# Matter & Interactions I, Week 11

**Posted:**November 1, 2016

**Filed under:**Course Log, Goals, Motivations |

**Tags:**centripetal force, geometry, introductory physics, learning, mathematics, momentum, momentum principle, teaching, vectors Leave a comment

As (almost) usual, I’m writing this on the Monday after the week in question.

This week we hit chapter 5, which is packed full of interesting physics and mathematics! We encounter the infamous time derivative of a unit vector (aka a direction), which I have found quite mysterious because of the rather hand waving ways it’s treated in standard texts. M&I used to introduce a unit vector’s derivative as an angular velocity operating on the unit vector with a cross product, but that approach is now absent. It’s been replaced with a derivation relying on similar triangles, but the good news is that it’s relativistically valid so you get that with the package.

Let’s talk about a vector’s derivative. The traditional textbooks present a coordinate-based expression for a vector’s time derivative, namely the sum of the time derivatives of the vector’s components in some basis. However, this is essentially useless for geometric purposes, and I’m trying very hard to incorporate goemetric reasoning into the course.

Let’s write a momentum vector “factored” into a magnitude and direction:

Now apply the usually product rule from first semester calculus:

The first term represents the change in due to a change in its magnitude, and note that it is in the same direction as the original vector. It’s parallel to . Recall from the momentum principle that another name for is so the first term is the component of that is parallel to . **Geometrically, a force applied parallel to a momentum changes the momentum’s magnitude.** That’s the first term.

The second term represents the change in due to a change in its direction, and I argue that it must be perpendicular to the original vector. (A simple proof by contradiction assuming uniform circular motion can be used to justify this. If there were a component of change parallel to then the momentum’s magnitude, which contradicts the assumption of uniform circular motion. Therefore, there can be no component of change parallel to the original vector, and the only other option, for uniform circular motion, is that any change must be perpendicular to the original vector.) Next, I argue that a vector’s changing direction can be thought of as a rotation around an axis. In class, we stood up, held an arm outstretched, and slowly turned in place to our left. Our arms swept out a plane around our bodies, and the bodies played the role of the axis around which our arms rotated. Turning to the left defines the “positive” direction of rotation, merely a convention. Rate at which the vector rotates defines the magnitude of a new quantity, angular velocity. We define the direction of the angular velocity to be given by the thumb of the right hand when its fingers wrap around the axis in the newly defined “positive” direction. This is weird! We’re defining a new vector quantity, angular velocity, in terms of its magnitude and direction separately. Now, how does the direction of the angular velocity and the direction of the original momentum vector relate to the direction of ? We **define** it to be the direction of the right hand’s thumb when its fingers point in the direction of the angular velocity and the palm points in the direction of the original vector. This is all encoded in this expression for the second term:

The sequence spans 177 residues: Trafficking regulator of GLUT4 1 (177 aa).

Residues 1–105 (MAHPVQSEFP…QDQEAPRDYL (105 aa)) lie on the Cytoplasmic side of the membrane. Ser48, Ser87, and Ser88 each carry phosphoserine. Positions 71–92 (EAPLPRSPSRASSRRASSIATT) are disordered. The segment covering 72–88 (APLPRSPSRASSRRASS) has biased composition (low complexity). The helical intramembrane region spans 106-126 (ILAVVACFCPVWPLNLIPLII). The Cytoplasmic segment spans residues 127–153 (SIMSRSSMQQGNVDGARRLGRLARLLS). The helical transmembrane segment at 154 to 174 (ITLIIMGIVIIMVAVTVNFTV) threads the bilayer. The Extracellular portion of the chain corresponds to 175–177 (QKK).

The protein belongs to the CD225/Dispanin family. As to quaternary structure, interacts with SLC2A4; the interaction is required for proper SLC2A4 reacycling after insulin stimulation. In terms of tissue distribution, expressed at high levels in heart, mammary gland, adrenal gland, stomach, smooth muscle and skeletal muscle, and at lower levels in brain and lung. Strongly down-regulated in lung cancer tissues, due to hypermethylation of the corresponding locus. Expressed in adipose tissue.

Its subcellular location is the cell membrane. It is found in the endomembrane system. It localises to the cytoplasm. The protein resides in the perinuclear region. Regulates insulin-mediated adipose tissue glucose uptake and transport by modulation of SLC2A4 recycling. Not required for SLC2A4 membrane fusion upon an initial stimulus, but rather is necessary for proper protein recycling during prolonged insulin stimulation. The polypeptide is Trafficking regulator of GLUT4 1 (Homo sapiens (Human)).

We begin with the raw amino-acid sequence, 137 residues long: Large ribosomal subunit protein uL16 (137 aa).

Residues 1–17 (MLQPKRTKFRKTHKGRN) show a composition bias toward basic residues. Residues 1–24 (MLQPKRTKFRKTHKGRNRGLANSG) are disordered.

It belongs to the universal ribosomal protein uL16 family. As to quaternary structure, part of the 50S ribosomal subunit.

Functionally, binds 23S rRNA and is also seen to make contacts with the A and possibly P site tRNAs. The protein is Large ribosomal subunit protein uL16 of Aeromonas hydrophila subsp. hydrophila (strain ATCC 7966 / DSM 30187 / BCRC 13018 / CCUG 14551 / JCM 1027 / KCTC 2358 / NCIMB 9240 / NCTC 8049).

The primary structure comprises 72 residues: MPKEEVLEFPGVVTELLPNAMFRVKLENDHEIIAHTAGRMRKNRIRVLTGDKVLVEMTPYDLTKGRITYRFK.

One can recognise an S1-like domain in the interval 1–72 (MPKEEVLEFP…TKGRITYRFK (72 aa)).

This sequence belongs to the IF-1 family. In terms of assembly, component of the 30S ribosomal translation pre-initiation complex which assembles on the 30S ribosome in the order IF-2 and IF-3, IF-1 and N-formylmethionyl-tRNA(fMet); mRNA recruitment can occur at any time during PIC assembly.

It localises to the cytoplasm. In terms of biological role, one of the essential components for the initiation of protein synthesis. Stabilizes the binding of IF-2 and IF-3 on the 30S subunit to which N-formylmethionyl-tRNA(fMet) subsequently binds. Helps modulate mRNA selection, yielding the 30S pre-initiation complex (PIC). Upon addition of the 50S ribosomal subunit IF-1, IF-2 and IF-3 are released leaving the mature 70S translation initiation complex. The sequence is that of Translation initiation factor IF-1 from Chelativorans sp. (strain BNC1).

Factor into its magnitude and direction.

where we’re taking the symbol to represent the hand machinations.

Now, rewrite as , an easily reasoned relation, and rewrite as Newton would have written it, . The final result becomes

which is one of the most important results in introductory physics. This is a simplified version of a more complicated derivation I have that relies on a brute force way of calculating the time derivative of a unit vector and employing a vector identity (BAC-CAB) to write the result as a triple cross product (really a double cross product because there are two operations, not three), and recognizing one of those cross products as the definition of angular velocity; it just quite literally falls right out from the basics and it’s so beautiful that I want to write it up for The Physics Teacher and intend to do so. **Geometrically, a force applied perpendicularly to a momentum changes the momentum’s direction.** That’s the second term.

About three years ago, it occured to me that we can think of as an operator with one slot that, when filled with a unit vector, returns its time derivative as the product of an angular velocity’s magnitude and a direction given by a cross product.

(In preparation for things to come, I’m changing the way I think about vectors and treating them as “slotted machines” a la Misner, Thorne, and Wheeler. I have much more to say about this in future posts.)

Also in this chapter, students encounter the dot product for the first “official” time. However, I have already exposed them to it early in the course in a discussion of the concept of projecting vectors onto bases. The choice of basis is arbitrary, and in this chapter students see that one uses a momentum vector as a basis. In other words, students use the dot product to find components of force parallel and perpendicular to a given momentum. The dot product itself picks out the parallel component of one vector relative to another (scaled by a magnitude, etc.) and one way of getting the perpendicular component is by merely subtracting the parallel component from the original vector. However, there is a way to get the perpendicular component using, again, a triple cross product. It’s a straightforward derivation based on a common vector identity (BAC-CAB used in reverse) but I’ve not yet had the guts to present it. Maybe next year.

Comments and feedback welcomed!